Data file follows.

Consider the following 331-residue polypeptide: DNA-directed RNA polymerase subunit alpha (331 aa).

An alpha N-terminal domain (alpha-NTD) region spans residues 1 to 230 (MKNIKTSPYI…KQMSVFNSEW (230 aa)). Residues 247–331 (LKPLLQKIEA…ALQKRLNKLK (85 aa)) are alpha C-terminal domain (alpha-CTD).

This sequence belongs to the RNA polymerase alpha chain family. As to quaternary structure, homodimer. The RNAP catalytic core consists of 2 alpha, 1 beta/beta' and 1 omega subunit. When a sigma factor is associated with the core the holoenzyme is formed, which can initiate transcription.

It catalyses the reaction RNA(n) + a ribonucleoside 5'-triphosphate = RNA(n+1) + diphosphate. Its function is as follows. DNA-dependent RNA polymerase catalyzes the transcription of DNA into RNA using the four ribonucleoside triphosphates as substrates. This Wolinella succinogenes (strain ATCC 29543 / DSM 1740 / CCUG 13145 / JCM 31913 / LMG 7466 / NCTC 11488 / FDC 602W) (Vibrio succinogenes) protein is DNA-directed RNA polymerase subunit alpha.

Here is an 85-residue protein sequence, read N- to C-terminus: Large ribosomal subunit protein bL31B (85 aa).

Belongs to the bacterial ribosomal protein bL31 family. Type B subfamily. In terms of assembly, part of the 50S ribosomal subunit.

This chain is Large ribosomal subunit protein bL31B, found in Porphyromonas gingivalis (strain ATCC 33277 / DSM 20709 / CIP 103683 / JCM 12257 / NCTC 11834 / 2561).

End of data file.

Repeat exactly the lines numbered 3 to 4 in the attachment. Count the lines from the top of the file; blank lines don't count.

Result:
This sequence belongs to the RNA polymerase alpha chain family. As to quaternary structure, homodimer. The RNAP catalytic core consists of 2 alpha, 1 beta/beta' and 1 omega subunit. When a sigma factor is associated with the core the holoenzyme is formed, which can initiate transcription.

It catalyses the reaction RNA(n) + a ribonucleoside 5'-triphosphate = RNA(n+1) + diphosphate. Its function is as follows. DNA-dependent RNA polymerase catalyzes the transcription of DNA into RNA using the four ribonucleoside triphosphates as substrates. This Wolinella succinogenes (strain ATCC 29543 / DSM 1740 / CCUG 13145 / JCM 31913 / LMG 7466 / NCTC 11488 / FDC 602W) (Vibrio succinogenes) protein is DNA-directed RNA polymerase subunit alpha.